|Birth: ||Feb. 17, 1924|
|Death: ||Feb. 25, 2009|
CENOTAPH, NO ASHES BURIED
The Prescott Daily Courier
Thursday, February 26, 2009
Obituary: Barton Kelby Cross
Barton Kelby Cross, 85, born Feb. 17, 1924, in New York City has died in Prescott, Ariz.
He is survived by his wife Ruth, son Barton and daughter Laurie of Colorado, and daughters Tina Corbett and Lynn Harris, as well as four fine grandchildren, Amanda Davis Madrid, Cpl. Peter Cross, Katrina Davis and Kelby Cross, and his loyal four-legged pal, Sarah.
He was a veteran of World War II, having served in the Third Army from D-Day to the Elbe River. Bart was a pioneer in the application of computers to the mining industry.
A celebration of his life will be later this year. Donations in his name may be made to a charity of the donor's choice.
Hampton Funeral Home was entrusted with the arrangements for the family. Please visit www.hamptonfuneralhome.com to sign Barton's guest book.
Information provided by survivors."
"Barton Kelby Cross
Born February 17, 1924, in New York City to Eleanor and Milton Cross died in Prescott, Arizona. He was educated at Brooklyn Polytechnical School, UCLA and The University of Arizona, where he later taught in the Systems Engineering Department. He belonged to Acacia Fraternity at UCLA and was elected to Sigma Xi, Mathematics honorary.
Bart was pre-deceased by his parents, his stepfather, Arthur McCarty and first wife, Adeline Thompson. He is survived by his wife, Ruth Corbett Cross; his son, Barton K. Cross II (LaDean) of Colorado; daughter, Laurie Aline Cross also of Colorado. He proudly claimed his step-children as his own: Lynn Meyer Harris of Tucson, AZ and Christina Meyer Corbett of Prescott; also his grandchildren, Amanda D. Madrid (Roy) of Arkansas, Cpl. Peter A. Cross, USMC, Camp Pendleton, CA; Katrina C. Davis of Denver; Kelby N. Cross of Hollywood, CA. He leaves his faithful four-legged pal, Sarah.
Bart served in the U.S. Army in the ETO, landing in France the night of D-Day. He was wounded in the Battle of the Bulge but returned to the lines to fight to the Elbe River.
Following WWII, he completed his studies at UCLA and went to Butte, Montana, then to Anaconda's uranium mine in Jackpile, New Mexico. Realizing the importance of computing power to industry, he moved to Tucson to study at the U of A. After receiving his Masters at the University and teaching, he founded CompuTech Research, Ltd. to provide computerized data to mining companies such as Cananea Copper Company, Anaconda's Twin Buttes operation, Newmont and Banner Mining. Bart was a consultant for Control Data Corporation to several firms in England, Spain, Mexico, Greece, France, South Africa, Australia and Brazil. These jobs meant world travel for Bart and Ruth for five wonderful years.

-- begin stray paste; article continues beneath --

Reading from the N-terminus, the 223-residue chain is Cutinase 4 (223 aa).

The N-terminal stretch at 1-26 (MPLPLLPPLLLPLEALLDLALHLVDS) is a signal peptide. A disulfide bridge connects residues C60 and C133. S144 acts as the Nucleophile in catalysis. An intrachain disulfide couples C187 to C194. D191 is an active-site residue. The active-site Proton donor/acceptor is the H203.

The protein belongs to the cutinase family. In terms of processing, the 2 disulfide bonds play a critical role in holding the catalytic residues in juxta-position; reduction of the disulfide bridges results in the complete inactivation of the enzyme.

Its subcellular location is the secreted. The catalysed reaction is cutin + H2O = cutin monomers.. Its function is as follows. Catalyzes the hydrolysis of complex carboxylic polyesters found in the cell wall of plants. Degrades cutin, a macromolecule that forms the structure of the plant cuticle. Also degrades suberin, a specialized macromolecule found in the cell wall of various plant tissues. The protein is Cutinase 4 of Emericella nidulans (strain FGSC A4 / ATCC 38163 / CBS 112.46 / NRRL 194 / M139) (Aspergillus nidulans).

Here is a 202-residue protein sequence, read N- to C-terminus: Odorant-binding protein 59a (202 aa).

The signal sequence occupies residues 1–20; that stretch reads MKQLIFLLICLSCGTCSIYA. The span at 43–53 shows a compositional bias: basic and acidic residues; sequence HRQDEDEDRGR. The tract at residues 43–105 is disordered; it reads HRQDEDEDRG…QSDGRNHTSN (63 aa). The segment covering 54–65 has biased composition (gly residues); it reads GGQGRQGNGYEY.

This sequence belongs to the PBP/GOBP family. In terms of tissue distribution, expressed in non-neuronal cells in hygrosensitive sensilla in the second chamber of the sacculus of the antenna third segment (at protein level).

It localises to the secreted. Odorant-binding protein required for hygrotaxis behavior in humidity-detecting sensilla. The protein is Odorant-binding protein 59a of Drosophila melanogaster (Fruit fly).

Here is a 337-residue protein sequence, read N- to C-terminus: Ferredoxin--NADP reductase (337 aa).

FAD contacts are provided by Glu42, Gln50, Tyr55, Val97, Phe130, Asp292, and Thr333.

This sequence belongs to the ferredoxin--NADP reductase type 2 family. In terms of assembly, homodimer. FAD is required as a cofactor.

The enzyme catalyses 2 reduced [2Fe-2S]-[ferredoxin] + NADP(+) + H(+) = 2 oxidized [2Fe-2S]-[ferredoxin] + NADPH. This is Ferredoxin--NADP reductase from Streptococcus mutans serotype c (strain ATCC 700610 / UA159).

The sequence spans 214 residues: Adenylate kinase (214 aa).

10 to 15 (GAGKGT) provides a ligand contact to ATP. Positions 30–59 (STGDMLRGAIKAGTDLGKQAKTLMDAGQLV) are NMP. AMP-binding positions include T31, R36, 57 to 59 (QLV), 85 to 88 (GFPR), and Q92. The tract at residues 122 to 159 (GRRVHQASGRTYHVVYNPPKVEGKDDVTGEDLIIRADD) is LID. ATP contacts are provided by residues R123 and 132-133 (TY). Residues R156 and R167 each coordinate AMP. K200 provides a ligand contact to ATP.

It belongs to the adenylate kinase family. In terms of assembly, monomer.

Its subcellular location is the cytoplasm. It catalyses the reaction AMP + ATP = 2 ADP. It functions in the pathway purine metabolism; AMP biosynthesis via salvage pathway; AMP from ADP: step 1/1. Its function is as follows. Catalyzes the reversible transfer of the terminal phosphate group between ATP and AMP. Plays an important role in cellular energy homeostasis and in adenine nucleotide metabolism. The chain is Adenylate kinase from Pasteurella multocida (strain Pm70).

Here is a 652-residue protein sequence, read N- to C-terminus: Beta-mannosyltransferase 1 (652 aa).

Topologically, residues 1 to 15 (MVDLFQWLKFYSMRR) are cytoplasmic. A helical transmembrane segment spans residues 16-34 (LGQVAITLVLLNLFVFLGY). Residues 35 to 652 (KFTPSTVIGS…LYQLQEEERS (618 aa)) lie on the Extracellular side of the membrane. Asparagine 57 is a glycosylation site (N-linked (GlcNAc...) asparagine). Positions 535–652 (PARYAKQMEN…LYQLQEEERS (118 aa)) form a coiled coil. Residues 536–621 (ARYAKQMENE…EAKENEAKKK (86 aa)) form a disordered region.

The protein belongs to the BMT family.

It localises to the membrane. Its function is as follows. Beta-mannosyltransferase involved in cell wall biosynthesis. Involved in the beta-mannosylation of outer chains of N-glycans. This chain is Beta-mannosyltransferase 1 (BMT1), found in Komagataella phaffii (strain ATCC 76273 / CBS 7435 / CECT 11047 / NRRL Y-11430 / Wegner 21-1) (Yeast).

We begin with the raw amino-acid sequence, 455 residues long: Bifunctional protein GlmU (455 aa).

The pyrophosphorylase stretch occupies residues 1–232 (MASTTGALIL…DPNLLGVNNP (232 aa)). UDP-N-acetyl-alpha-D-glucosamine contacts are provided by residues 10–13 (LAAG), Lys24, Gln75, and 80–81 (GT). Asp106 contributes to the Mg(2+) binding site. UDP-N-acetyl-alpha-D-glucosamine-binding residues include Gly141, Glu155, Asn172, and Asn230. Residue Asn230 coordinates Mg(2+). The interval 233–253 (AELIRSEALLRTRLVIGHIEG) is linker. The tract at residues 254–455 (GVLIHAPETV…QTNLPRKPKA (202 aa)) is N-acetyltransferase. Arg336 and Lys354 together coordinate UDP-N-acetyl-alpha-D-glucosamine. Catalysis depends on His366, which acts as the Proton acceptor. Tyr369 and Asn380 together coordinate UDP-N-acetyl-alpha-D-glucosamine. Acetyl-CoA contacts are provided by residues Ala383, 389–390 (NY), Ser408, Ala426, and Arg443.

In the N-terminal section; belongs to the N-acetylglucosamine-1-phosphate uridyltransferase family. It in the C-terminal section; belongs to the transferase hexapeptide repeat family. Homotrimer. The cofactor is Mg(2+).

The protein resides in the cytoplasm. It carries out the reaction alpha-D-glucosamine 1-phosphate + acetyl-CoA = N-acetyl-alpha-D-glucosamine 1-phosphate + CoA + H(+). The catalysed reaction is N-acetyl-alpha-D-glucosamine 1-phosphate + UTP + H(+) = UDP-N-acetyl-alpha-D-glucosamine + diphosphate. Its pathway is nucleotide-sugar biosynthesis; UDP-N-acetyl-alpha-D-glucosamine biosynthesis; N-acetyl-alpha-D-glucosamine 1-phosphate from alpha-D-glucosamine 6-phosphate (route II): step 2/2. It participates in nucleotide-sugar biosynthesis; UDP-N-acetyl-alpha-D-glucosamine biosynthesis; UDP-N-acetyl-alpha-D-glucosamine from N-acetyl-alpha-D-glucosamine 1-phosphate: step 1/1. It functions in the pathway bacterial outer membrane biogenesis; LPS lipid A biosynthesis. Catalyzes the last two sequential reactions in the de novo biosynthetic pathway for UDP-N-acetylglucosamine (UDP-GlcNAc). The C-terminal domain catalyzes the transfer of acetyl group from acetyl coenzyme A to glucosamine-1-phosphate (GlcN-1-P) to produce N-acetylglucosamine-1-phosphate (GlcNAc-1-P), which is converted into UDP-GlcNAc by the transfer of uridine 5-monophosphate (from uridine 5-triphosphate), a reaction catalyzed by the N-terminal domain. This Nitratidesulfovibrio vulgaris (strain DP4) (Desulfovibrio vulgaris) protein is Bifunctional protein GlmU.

He was the first president of Pathfinders, a volunteer organization at Arizona Historical Society and served on the board of Handi-Dogs with its founder, Bitsy Reeves. He authored several scientific papers and wrote a chapter in AIMME's text on computers in mining. The Crosses belonged to the Mining Club of the Southwest.
Upon returning to Tucson after five years overseas, Bart worked at Hughes Aircraft Company on the AMRAM project. He was most proud of the family home he built on the X9 Ranch.
He enjoyed SCUBA diving, horseback riding, reading, travel, hiking, swimming, theater, classical music and the computer internet. It was a difficult thing for him when mistakes by surgeons took away his eyesight. A Celebration of his life will be held later this year.
Bart promised that life with him would never be boring, and, in almost 40 years of marriage, it never was. Hampton Funeral Home was entrusted with the arrangements for the family.
Note: WORLD WAR II
Fort Rosecrans National Cemetery
San Diego County
Plot: SECTION ME SITE 1
Maintained by: IWPP Custodial Account
Originally Created by: International Wargraves ...
Record added: Jul 02, 2011
Find A Grave Memorial# 72476776
Veteran of World War II|
Added: Apr. 5, 2013
With appreciation and respect for our Veterans and their families.|
Added: Apr. 5, 2013
Perhaps they are not stars in the sky, but rather openings where our loved ones shine down to let us know they are happy. -Anonymous|
Added: Apr. 5, 2013